Chester Fire Capt. Chris Dean stepped in to read the fire chief’s report , noting that the OES water tender has been out since Oct. 9, providing fire-fighting units with an additional water source to help fight the numerous fires raging in the state.
Water tender drivers/operators Tony Balbiani and Matt Maumoynier have been assigned to Butte and Placer counties on several different fires, working their way down to Santa Rosa, he said.
“Most of the fires currently burning in California are state fires,” Dean noted, “so our Lassen employees have been waiting for assignments on federal land,” before they could head out into the field, adding that the Chester Fire Department did manage to get three incident management teams out to the state fires, with an additional five teams currently assigned to Puerto Rico.
Said Dean, “We have added one volunteer firefighter, Wesley Hedrick, to our organization with an additional applicant that we hope to bring on board within a month after a background check.”
Turndown grant letter
“We have officially received our turndown letter from FEMA for both the Assistance to Firefighters Grant and Staffing for Adequate Fire and Emergency Response Grant,” Dean revealed.
Collins Companies Foundation grant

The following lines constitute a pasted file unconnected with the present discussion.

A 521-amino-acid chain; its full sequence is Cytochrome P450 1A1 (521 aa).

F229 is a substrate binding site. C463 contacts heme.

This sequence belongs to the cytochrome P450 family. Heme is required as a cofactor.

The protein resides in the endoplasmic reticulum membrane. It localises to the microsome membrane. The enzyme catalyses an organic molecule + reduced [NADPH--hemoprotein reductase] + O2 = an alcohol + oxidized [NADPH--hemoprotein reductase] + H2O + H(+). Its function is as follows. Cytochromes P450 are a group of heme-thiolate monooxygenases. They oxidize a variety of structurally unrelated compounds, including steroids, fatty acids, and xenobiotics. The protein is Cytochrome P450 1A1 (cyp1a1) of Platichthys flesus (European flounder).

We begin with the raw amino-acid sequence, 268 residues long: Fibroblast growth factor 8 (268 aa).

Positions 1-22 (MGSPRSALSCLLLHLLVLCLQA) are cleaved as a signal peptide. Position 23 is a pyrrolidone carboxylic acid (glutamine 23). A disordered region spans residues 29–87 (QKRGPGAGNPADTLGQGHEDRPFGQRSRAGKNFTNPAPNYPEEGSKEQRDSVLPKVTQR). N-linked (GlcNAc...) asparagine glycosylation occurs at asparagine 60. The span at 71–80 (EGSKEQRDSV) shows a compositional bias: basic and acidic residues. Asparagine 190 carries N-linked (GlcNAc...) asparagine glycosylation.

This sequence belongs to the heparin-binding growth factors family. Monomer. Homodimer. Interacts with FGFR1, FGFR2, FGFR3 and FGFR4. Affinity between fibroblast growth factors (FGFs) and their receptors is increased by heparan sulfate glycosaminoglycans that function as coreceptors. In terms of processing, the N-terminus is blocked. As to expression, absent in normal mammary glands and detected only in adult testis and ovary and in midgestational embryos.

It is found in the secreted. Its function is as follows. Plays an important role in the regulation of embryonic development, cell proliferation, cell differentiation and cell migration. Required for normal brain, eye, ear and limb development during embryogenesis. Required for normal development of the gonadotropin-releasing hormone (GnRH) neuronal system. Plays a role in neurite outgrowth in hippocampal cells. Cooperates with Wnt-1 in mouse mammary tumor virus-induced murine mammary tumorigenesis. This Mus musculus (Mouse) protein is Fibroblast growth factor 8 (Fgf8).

Given that FEMA denied the fire station’s two grant requests, Dean underscored how important the $55,000 Collins Companies Foundation grant was for the department, providing for the purchase of 46 new SCBA (Self-Contained Breathing Apparatus) bottles used in structure fires, and retiring the 15-year-old bottles that had expired or were close to expiring.
In addition, he said the grant paid for 10 sets of brand new, fully compliant structural turnouts, outfitting every paid staff and volunteer firefighter in the department, with an additional two sets purchased, one by the Chester Volunteer Firefighters Association and one by the department.
As an aside, Dean concluded his time by thanking Waterman and Motzkus for their hard work in the union negotiations, which Dean said went well.
Hearing on water rate increase
Next on the agenda was a discussion and possible action relating to the CPUD board’s plan to raise water rates by 66.25 percent for district water users, which has not seen a rate change since 2002.
Chairman Wes Scott opened discussion on the matter with about a dozen community members in attendance, waiting patiently during the meeting to ask questions about the hike in water rates and express their concerns.
Motzkus began the discussion by stating that water rates in the Chester district would remain the lowest compared to most other districts, even with a proposed rate increase.
“It’s been 15 years since we’ve had an increase,” he said, relying instead on monies from other departments to make the budget work. “But now it’s time to have the water side of the budget stand alone and not require taking funds elsewhere to make ends meet. That’s why the board is recommending this hike,” for both residential and commercial water users.
Scott, who said he’s only been a member of the board for three years, admitted that the district should have been tracking its water expenses over the past decade and a half, making increases incrementally over time, but added that once an analysis was done “it became apparent that a hike in water rates was long over due.”
A Chester resident told the board that he understood the need to raise the rates after a lull of 15 years, but that increases should have been made over a longer period of time.